University of Illinois Extension

Fall Vegetable Gardening

As retail prices for fresh vegetables rise in the fall, many homeowners would like to be harvesting their own until the first freeze arrives, says a University of Illinois Extension horticulturist, Maurice Ogutu.

“There are many challenges they need to overcome in order to do this,” explained Ogutu, “such as a short growing season, cool weather in the fall, and sensitivity of warm season vegetables to freezing temperatures.

“Some gardeners can extend the harvesting season until the first frost by practicing succession planting of warm-season vegetables such as cucumbers, summer squash, green beans, and sweet corn.  Cool-season vegetables such as spinach, kale, Brussels sprouts, and others can grow during fall’s cool days and can tolerate light frost.”

Planting time is very critical for fall vegetable gardening as there is a short growing period when it is warm enough for the vegetables to grow. It is very important to know the average date when the first killing frost is expected in your area and the days from planting seeds or transplanting seedlings to maturity for vegetable varieties you wish to grow.

“You also need to consider that it tends to be cooler in the fall so plant growth is slower. You need to put a factor of two weeks to account for that,” he said. “If you are growing tender or warm-loving types of vegetables such as cucumber, green beans, and summer squash, you need to plant them so that they mature two weeks before the first frost.

“How long you intend to harvest the crop also needs to be considered. Add all these days and start counting back from the first frost date to determine when to plant the vegetables. The warm-loving vegetables for fall gardens can be planted in late summer, much earlier than the cool-season vegetables. Due to the short growing period in summer, try to use transplants as they take less time to mature compared to vegetables started from seeds.”

If vegetables are to be grown on a site where other plants were grown during the spring or summer, the soil needs to be prepared, weeds controlled, and compost or fertilizer added.

“There are some pests that can be a problem in fall gardens such as imported cabbage worm, cabbage looper, and diamondback moth in Cole crops such as cabbages, cauliflowers and broccoli,” Ogutu said. “Fruit worms can be a problem in tomato and peppers. You should practice crop rotation by growing vegetables from different families on one site to reduce build-up of insect pests and soil-borne diseases.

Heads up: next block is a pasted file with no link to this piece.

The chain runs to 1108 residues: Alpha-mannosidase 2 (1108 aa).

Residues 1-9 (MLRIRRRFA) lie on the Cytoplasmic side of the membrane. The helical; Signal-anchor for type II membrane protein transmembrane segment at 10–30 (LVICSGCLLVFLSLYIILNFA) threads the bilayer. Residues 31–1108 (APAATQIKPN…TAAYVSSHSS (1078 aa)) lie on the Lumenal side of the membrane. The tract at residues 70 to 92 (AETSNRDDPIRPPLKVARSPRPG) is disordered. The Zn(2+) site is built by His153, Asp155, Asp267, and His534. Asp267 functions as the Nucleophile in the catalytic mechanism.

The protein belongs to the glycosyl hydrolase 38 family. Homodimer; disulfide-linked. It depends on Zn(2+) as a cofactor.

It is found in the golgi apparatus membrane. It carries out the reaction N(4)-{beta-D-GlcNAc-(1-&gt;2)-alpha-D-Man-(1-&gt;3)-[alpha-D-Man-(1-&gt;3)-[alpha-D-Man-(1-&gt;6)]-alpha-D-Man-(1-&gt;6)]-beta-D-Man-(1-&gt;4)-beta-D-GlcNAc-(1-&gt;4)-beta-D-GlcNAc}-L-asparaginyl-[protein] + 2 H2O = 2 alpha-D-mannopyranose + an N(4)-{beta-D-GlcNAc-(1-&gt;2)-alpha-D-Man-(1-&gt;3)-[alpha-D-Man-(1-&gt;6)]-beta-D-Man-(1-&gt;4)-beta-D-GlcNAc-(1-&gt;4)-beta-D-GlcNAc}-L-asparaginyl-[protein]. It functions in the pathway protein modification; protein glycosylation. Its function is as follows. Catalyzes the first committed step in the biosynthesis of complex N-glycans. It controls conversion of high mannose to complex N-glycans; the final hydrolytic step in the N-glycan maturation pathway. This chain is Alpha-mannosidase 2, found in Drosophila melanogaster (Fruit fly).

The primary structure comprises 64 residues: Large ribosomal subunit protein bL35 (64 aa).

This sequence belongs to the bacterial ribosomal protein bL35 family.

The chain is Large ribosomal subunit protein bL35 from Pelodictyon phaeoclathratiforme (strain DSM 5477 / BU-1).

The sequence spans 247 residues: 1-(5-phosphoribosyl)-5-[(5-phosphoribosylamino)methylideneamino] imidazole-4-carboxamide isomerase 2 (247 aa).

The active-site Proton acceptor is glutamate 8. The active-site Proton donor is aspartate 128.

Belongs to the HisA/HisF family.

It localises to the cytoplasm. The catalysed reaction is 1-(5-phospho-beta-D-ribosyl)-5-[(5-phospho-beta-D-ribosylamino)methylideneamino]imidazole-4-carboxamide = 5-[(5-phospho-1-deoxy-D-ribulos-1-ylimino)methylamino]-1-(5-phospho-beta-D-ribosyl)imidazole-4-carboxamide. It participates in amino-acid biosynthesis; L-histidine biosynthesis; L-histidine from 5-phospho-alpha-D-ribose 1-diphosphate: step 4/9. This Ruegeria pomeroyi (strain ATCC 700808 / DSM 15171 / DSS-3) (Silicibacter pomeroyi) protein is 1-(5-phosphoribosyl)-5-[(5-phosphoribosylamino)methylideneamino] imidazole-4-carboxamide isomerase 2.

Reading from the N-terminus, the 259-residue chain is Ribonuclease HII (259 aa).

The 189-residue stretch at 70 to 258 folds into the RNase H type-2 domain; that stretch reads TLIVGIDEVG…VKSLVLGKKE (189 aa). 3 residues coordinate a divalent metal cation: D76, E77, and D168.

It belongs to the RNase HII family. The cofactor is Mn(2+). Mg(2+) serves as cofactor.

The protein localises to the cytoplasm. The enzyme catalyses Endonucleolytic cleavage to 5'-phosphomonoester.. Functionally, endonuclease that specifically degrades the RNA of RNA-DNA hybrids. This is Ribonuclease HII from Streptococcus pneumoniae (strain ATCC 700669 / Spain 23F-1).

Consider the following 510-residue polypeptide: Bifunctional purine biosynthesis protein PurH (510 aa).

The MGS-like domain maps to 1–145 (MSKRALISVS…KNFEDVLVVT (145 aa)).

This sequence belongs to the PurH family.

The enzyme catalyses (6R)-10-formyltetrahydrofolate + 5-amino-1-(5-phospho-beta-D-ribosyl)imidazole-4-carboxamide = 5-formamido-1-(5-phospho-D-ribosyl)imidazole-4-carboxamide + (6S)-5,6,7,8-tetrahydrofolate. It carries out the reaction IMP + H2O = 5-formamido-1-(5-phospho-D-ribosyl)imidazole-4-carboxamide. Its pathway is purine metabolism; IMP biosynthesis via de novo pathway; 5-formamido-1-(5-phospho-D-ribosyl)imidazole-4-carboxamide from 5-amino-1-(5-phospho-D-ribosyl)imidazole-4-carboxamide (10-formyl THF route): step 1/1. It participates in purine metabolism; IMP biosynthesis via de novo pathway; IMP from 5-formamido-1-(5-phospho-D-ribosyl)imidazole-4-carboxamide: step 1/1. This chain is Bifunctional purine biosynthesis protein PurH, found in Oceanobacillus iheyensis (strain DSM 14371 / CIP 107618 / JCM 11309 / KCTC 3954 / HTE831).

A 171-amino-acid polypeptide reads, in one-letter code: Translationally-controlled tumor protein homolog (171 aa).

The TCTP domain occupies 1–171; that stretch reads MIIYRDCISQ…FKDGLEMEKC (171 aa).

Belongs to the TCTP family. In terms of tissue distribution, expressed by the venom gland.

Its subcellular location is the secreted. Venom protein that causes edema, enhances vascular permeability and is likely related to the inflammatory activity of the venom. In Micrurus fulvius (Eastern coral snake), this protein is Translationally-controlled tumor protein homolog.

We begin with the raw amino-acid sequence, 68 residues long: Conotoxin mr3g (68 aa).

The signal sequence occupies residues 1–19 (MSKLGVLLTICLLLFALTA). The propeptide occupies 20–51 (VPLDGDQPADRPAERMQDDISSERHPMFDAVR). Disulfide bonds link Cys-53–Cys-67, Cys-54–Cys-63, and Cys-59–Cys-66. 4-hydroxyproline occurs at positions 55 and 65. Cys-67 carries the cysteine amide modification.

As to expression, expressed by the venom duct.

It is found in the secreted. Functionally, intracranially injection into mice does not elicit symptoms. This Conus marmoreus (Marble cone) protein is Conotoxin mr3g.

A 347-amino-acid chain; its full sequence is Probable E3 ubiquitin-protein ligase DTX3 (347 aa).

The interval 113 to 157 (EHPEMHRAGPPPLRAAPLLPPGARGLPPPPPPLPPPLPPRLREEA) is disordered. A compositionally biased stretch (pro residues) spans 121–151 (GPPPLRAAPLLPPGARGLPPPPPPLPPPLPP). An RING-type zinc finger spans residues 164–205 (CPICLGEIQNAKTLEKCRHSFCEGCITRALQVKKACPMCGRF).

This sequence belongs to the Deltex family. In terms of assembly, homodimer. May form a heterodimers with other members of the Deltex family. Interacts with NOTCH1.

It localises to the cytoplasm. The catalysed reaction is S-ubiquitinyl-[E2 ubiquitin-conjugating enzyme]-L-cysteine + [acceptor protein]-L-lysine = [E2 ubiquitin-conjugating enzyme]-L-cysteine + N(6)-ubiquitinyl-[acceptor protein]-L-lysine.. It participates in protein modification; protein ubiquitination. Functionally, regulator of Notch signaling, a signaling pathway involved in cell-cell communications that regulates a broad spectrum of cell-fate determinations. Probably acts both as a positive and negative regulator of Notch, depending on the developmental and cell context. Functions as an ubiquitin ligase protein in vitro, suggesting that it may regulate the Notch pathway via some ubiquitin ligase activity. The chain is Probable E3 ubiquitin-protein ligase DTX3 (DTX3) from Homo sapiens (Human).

“Plant vegetables after rain or irrigate immediately after planting or transplanting if the soil is dry. After germination or transplanting, you can cover soil both around the base of the plant and between the rows with a layer of organic mulch such as straw to retain moisture and control weeds.”

Plants should be given one-inch of water per week if rainfall of more than one-inch a week is recorded in your area. During extended dry periods, water the plants by thoroughly soaking the soil up to six inches in depth.

When the arrival of the first frost is predicted, harvest the ripe crops that are very sensitive to frost such as tomato, summer squash, watermelons, muskmelons, cucumber, pumpkin, eggplant, and peppers. Tender vegetables can be protected with plastic sheets, blankets, and other items so that immature fruits can develop during warm days to maturity if the freezing is mild--about 30 degrees F.

“Cool season vegetables such as cauliflowers, cabbages, Brussels sprouts, spinach, collards, and Swiss chard can withstand some cold temperatures and can stay in the garden after the first frost,” said Ogutu. “Other cool season vegetables such as carrots, parsnips, kale, spinach, bunching onions, lettuce, and parsley may stay longer and need to be mulched by four to six-inch thick straw. These can be dug--if root crops--and used in the winter before snow covers the ground.”

Perennial vegetables such as asparagus and rhubarb need to be prepared for winter.

“You can top-dress them with compost or well-rotted manure and cover them with mulch,” he said.